Zip Lines in Costa Rica

The zip lines in Costa Rica are justifiably famous: they can be incredibly fun and scenic (plus many come with opportunities for wildlife and bird watching) and there an impressive number of safe operations throughout the country.

The best may be in the Arenal area (Sky Trek, Ecoglide, among others), but Monteverde (Sky Trek, etc.) and Manuel Antonio (for example, MidWorld) are also popular locations for the sport.

One thing we sometimes do for our travelers in Arenal is combine a half-day canyoning excursion with a half-day zip line.

Canyoning and Rappelling in Costa Rica

This high-adrenaline experience – which will take you down scenic cliff faces and even through waterfalls in remote rainforest canyons – is being offered more and more by backcountry lodges (along with zip lines) right in their own backyards on hotel property or private reserves nearby. However for the best experiences, we generally recommend a local specialist operator like Pure Trek based out of Arenal. We usually book the 1/2 day canyoning adventure as part of a full tour to 2 or 3 destinations within Costa Rica, such as the beach or Tortuguero.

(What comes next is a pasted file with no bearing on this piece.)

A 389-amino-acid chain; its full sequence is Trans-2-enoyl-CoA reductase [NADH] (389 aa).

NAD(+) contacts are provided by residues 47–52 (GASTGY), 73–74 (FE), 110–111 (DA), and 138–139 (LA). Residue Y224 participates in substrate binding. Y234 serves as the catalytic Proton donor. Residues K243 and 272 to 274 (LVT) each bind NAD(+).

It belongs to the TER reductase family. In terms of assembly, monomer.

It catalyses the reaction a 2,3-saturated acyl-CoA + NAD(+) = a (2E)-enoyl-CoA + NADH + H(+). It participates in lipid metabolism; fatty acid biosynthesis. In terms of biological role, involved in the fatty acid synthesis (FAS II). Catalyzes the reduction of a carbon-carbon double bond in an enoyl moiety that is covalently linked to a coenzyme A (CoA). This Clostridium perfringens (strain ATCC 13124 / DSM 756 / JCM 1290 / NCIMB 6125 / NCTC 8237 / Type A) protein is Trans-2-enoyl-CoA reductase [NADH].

Rafting in Costa Rica

Because of all the rainfall in this tropical country, rafting is absolutely wonderful especially as part of a larger tour. Most of our travelers choose a 1/2 day or full day trip, often out of Arenal (La Fortuna), however trips are easy to arrange out of Tamarindo and Manuel Antonio too, especially during the better rainy season months. Often only a minimum of 2 people are required to run a rafting trip. While most travelers love the day trips, there are overnight options available, especially on the Pacuare River, one of the top 10 rafting rivers in Latin America.